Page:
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November 04, 2010

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I don't know Zennist?Sometimes you seem to be a bit simplistic in your analyses.Yet with the knowledge you have I wonder if you are actually trying to stimulate an attempt at debate or clarification.Well,I'll take the bait:
Didn't the Buddha say he gained nothing from unsurpassed enlightenment?And,"Form is emptiness,Emptiness is form".Also,Hui-Neng's poem said "Since everything is void,Where can the dust alight?"Could the 3 bodies of the Buddha(and their unity)be relevant to this topic?Is our fundamental nature not Buddha-nature?If it is,then perhaps meditation could be a way of manifesting our inherent,unconditioned enlightenment in the realm of form.This might also explain the benefits of the sitting posture to assist the inherent nature to gradually permeate the transient form?Like acknowledging the energetic effects of meditation?Dogen spoke about being BEFORE thinking as opposed to simply not thinking.And as he emphasised the need for both formal and informal meditation he must have known that the inherent Buddha Nature required practice to flower as the 'complete' Buddha manifestation.Perhaps the best way to manifest it is to abide in/as it?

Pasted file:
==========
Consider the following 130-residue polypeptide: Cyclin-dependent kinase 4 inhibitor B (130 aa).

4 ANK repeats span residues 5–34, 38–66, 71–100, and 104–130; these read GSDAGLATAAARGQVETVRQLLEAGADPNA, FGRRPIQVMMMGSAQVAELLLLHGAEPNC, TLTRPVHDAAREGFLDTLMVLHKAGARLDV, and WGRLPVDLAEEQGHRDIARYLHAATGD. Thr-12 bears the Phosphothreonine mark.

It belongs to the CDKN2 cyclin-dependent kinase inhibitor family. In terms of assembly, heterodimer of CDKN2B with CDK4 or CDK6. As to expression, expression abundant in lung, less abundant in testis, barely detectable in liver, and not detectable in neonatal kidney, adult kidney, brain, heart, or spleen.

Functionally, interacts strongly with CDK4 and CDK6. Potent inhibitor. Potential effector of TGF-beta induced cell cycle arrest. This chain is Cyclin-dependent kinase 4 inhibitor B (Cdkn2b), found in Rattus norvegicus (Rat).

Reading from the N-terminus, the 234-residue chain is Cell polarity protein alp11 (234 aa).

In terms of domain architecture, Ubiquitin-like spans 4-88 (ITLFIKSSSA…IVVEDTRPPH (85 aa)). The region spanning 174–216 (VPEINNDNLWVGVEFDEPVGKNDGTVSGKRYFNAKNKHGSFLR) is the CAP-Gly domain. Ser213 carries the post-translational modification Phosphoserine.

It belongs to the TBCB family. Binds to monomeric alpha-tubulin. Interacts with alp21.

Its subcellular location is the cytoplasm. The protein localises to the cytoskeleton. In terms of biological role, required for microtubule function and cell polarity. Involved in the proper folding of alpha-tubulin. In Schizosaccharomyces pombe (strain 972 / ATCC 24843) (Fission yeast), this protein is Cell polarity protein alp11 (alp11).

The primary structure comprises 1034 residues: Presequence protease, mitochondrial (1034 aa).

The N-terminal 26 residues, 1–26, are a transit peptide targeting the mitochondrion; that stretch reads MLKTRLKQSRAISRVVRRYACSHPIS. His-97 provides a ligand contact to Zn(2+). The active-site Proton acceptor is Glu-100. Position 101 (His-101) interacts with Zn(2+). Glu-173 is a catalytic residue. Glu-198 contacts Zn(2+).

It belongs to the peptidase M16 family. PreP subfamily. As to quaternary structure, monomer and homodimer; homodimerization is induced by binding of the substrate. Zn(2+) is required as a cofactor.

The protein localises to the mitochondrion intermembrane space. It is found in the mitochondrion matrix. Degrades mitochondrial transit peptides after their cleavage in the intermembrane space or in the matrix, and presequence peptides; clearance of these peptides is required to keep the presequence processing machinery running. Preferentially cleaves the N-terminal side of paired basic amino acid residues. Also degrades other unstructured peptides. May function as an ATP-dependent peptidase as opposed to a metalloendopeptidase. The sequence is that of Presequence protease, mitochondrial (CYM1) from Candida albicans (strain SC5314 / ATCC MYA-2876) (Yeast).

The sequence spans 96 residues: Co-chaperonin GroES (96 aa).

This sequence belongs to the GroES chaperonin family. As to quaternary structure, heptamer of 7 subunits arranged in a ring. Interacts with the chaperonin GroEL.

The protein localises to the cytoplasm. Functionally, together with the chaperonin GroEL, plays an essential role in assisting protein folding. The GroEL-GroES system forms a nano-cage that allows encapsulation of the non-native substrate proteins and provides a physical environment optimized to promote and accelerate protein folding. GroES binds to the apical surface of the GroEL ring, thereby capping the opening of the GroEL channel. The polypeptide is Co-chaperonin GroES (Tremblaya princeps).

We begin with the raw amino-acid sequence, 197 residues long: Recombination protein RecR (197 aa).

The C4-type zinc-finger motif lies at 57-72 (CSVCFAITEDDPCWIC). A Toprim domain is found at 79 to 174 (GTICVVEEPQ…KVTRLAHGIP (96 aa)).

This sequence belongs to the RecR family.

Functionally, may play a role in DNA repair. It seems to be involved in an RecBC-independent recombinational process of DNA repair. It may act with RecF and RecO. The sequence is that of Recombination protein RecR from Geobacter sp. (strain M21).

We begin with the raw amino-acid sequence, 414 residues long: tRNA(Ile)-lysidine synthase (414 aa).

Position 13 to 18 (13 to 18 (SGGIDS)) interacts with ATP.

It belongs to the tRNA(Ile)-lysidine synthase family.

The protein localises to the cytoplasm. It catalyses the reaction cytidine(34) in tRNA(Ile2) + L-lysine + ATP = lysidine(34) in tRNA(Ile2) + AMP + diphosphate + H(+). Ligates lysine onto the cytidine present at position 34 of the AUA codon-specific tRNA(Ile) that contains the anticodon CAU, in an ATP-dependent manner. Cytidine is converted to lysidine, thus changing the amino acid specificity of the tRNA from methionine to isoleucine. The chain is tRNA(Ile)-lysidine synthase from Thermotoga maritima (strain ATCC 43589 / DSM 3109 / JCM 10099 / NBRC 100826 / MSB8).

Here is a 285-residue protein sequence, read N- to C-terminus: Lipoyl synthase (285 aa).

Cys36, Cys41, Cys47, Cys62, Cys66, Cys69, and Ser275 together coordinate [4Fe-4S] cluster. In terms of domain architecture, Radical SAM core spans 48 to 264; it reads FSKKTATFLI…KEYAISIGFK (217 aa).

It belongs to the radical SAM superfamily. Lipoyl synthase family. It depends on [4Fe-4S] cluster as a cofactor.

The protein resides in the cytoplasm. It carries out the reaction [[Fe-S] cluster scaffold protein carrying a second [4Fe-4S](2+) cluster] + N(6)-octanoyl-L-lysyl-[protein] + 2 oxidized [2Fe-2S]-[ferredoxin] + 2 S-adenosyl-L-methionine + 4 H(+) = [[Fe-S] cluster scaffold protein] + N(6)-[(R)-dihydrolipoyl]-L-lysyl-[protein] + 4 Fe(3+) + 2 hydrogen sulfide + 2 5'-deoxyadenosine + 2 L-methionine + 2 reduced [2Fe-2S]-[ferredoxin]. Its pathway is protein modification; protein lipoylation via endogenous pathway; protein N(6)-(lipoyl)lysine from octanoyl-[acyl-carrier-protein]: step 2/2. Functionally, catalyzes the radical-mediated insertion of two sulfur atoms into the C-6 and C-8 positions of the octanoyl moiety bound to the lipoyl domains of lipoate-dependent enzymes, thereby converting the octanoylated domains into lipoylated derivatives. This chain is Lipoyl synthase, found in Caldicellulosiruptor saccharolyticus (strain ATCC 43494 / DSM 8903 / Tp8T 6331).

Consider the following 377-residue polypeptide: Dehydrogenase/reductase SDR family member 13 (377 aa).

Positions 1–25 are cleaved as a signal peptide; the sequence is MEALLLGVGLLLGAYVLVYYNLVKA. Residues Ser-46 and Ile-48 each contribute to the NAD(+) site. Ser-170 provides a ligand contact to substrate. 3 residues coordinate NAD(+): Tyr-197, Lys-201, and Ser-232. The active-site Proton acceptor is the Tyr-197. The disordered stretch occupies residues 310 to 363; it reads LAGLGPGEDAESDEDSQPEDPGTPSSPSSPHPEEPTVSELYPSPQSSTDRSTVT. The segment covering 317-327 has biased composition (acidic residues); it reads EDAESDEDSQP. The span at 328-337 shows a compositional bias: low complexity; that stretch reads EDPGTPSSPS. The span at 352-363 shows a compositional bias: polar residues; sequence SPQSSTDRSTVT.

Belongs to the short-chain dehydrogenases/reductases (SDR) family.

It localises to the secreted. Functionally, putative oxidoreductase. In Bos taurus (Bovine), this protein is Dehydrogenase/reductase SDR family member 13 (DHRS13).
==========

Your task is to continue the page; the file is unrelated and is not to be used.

Whether or not the institution of Soto Zen is currently practicing the principles of Soto Zen might also be a necessary distinction.
Anyway,I took the bait.I hope I haven't simply got stuck on the hook in order to tempt bigger fish...

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